A Dangerous Theology—Not Irresistible at All
Exposing the fallacies of Irresistible
The pastor of the second-largest church in America, Andy Stanley, wants to change the way Christianity is taught to reach new generations of skeptics, according to his book Irresistible: Reclaiming the New that Jesus Unleashed for the World. While he has every good intention, he proposes a shocking approach that takes the church back centuries—not to the first-century church led by the apostles as he claims, but to a later time when Replacement Theology was the prevailing theology and the church was, therefore, largely anti-Semitic.
While that is certainly not his intent, it is the ramification of his dismissal of everything Jewish in the Bible—namely the Old Testament—deeming it obsolete. Speaking of the Old Testament, the apostle Paul said it was useful for “teaching, rebuking, correcting, and training in righteousness” (2 Timothy 3:16). All of the New Testament writers treated the Old Testament Scriptures as foundational. Stanley, however, sounds more like second- and third-century Church Fathers when he says that the Old Testament and Judaism have been brought to an end and replaced with something totally and completely new—Christianity.
Even more disturbing is the way he describes Judaism in only negative terms. It is a well-known fact that during the time of Jesus the priesthood and some of the Pharisees had become corrupt. Jesus was not the only one who denounced them for it. But in this book, Stanley describes Judaism itself as the problem—it is legalistic, hypocritical, self-righteous, and exclusive. He even claims the apostle Paul tried to keep Judaism from “eroding the beauty and simplicity” of the ekklesia (church) of Jesus. Of course, Paul was against legalism—not Judaism.
There are many issues found in his 330-page book to address. This article, however, is a summation of the dangers in adopting Stanley’s definition of irresistible Christianity.
The Bible No Longer Makes Sense
Because Replacement Theology creates a disconnect between the Old and New Testaments, it is hard to teach the former in an exciting way. I have been reading and studying the Bible for over 40 years and I find it is the most exciting book on the planet—one that makes perfect sense from Genesis to Revelation! To teach the Old Testament is obsolete is what produces this disconnect. To teach it in its proper context, however, and under the inspiration of the very Holy Spirit who inspired its writing, makes it stand up and come so alive it is life-changing!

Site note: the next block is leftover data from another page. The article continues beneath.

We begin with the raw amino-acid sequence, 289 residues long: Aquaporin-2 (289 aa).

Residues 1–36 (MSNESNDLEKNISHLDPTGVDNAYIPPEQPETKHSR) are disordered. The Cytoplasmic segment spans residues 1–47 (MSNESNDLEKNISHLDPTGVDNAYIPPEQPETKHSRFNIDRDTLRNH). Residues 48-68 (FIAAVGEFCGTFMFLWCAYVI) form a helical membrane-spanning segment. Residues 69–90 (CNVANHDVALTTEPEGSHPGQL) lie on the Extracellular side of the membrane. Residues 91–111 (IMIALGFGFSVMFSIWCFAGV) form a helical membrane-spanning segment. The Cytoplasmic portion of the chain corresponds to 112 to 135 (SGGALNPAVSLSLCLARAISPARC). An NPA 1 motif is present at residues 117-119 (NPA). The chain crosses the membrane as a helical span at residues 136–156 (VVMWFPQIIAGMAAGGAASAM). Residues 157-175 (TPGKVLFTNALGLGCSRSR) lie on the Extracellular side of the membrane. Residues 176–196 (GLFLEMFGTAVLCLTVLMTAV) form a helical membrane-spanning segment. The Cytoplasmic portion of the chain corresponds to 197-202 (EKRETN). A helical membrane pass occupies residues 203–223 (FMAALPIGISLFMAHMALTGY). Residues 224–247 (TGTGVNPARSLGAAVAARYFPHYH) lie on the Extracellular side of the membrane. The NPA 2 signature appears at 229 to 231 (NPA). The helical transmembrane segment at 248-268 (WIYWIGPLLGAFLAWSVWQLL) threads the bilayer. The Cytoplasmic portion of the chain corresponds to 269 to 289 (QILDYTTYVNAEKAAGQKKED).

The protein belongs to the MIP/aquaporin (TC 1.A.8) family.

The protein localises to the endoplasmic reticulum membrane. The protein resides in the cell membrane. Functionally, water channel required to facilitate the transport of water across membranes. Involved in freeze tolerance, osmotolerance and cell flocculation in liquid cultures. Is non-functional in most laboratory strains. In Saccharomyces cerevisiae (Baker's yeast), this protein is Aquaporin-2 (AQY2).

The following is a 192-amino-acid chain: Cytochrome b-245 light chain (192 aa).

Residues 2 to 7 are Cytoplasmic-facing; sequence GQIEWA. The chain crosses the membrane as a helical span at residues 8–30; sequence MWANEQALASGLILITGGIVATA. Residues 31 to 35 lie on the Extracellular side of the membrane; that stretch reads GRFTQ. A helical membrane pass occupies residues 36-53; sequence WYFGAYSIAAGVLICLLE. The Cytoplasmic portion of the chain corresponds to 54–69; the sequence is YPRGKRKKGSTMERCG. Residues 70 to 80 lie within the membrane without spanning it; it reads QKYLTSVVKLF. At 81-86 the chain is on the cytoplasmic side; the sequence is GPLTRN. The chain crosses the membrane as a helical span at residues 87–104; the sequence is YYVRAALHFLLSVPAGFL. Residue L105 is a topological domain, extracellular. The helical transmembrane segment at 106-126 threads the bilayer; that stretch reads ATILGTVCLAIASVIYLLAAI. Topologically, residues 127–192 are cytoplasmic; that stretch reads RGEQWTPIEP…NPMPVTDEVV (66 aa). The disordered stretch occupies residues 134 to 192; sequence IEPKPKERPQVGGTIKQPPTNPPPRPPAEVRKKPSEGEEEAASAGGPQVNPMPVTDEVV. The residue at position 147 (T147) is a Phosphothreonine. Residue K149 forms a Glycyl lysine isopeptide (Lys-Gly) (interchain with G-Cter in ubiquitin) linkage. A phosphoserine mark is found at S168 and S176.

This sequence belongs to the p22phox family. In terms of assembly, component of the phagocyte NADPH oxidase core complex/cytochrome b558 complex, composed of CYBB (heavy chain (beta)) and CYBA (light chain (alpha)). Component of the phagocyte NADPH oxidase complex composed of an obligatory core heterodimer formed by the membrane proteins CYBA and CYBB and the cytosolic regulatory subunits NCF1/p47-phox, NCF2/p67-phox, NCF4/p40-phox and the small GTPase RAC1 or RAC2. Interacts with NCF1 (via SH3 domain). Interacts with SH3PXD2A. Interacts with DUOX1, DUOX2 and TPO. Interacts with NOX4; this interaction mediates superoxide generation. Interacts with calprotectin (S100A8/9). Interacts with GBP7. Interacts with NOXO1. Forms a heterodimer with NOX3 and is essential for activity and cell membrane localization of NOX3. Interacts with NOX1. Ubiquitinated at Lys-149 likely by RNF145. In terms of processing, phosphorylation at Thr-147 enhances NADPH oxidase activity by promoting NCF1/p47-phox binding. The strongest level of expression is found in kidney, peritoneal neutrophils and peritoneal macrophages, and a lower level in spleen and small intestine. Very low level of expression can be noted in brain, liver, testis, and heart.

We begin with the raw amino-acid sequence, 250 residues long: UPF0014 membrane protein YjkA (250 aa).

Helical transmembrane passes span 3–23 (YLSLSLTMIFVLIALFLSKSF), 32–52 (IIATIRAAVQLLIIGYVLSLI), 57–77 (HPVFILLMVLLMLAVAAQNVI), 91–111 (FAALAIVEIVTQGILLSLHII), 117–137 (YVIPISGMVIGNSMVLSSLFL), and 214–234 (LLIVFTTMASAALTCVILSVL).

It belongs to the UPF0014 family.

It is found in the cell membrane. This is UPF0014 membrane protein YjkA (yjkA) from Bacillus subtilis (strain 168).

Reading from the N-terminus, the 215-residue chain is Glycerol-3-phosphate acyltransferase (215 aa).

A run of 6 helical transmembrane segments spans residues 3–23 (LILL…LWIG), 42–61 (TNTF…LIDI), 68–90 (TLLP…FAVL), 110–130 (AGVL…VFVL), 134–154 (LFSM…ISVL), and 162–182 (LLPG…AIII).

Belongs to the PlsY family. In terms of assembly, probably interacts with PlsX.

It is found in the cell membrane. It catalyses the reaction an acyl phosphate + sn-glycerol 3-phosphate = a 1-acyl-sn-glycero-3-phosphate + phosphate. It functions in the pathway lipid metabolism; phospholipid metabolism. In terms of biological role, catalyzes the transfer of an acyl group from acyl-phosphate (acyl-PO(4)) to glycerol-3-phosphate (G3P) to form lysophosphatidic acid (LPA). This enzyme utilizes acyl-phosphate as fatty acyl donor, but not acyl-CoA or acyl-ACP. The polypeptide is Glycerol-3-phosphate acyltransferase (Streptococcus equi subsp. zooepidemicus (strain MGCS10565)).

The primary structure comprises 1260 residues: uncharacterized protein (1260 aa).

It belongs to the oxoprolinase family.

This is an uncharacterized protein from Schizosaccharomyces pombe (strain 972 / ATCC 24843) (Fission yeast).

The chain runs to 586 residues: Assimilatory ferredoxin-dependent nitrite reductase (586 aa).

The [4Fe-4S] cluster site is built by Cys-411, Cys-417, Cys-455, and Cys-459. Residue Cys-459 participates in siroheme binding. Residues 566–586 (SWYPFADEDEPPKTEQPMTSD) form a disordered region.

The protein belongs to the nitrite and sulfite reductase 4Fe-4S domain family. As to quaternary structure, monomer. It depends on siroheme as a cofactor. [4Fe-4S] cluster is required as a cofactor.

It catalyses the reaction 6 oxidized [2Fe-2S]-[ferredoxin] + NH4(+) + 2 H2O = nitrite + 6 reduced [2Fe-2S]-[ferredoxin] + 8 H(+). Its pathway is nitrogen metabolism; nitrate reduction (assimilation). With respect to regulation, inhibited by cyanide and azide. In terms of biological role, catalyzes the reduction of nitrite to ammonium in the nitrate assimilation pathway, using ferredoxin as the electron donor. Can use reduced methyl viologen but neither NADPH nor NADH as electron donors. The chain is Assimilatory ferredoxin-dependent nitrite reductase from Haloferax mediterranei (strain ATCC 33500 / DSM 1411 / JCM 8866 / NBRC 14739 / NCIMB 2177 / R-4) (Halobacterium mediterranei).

Anti-Judaism Leads to Anti-Semitism
A lesson learned from Christian history is that the anti-Judaism of some early Church Fathers led to anti-Semitism and persecution of the Jewish people by later generations. This highlights the danger in Stanley’s negative descriptions of Judaism. He even blames the sin of the church throughout history on the influences of Judaism—the ultimate example of anti-Semitic scapegoating if ever there was one. Leading Christian voices today must resist this theology and thereby stop the slide down a slippery slope toward renewed anti-Semitism in the church.
Jesus Becomes Gentile
Reading Jesus from any perspective other than a first-century Jewish one lends itself to misinterpretation. If a church considers the Old Testament irrelevant to the Christian faith, then it is studied less and less, creating followers of Jesus who are unaware of the Old Testament foundations for all he did and taught. He was not some Greek god with a mythical birth and resurrection story, but came in a carefully prepared Jewish context that explains His teachings, death, resurrection, and His future return to the earth as King. Without that context, we read Jesus through gentile, twenty-first-century eyes that see Him just like us, and not who He really is.
A Blind Church
Replacement Theology holds that the Jewish people have lost their standing with God, due to their rejection of Jesus as Messiah, while the church has assumed their place. Therefore, their return to their ancient homeland in the last 100 years is just an anomaly—a political accident—and has no theological significance. These Christians deny that the God of Israel has brought the Jews back to the Land just as the Hebrew prophets said He would. This return prepares the way for the next great act of God in which the Messiah returns to the planet to defend Jerusalem, judge the nations for their evil treatment of His people, and establish the kingdom of God on earth. A blinded church will not understand the times we live in and may find itself outside the move of God in our day.
Throws out the Baby with the Bath Water
Instead of throwing out legalism, Judaizing, or misapplication of the Mosaic Law, Stanley has thrown out the entire Old Testament. In so doing, he has set a dangerous precedent for new generations of believers adhering to a Christianity that is void of its eternal, spiritual context, which is, simply put, a Jewish one. A better solution to the problem Stanley is trying to address is to study Scripture in its proper cultural and religious context and teach the overarching story of the Bible that truly makes it the most exciting book on the planet!
—by Dr. Susan Michael, ICEJ USA Director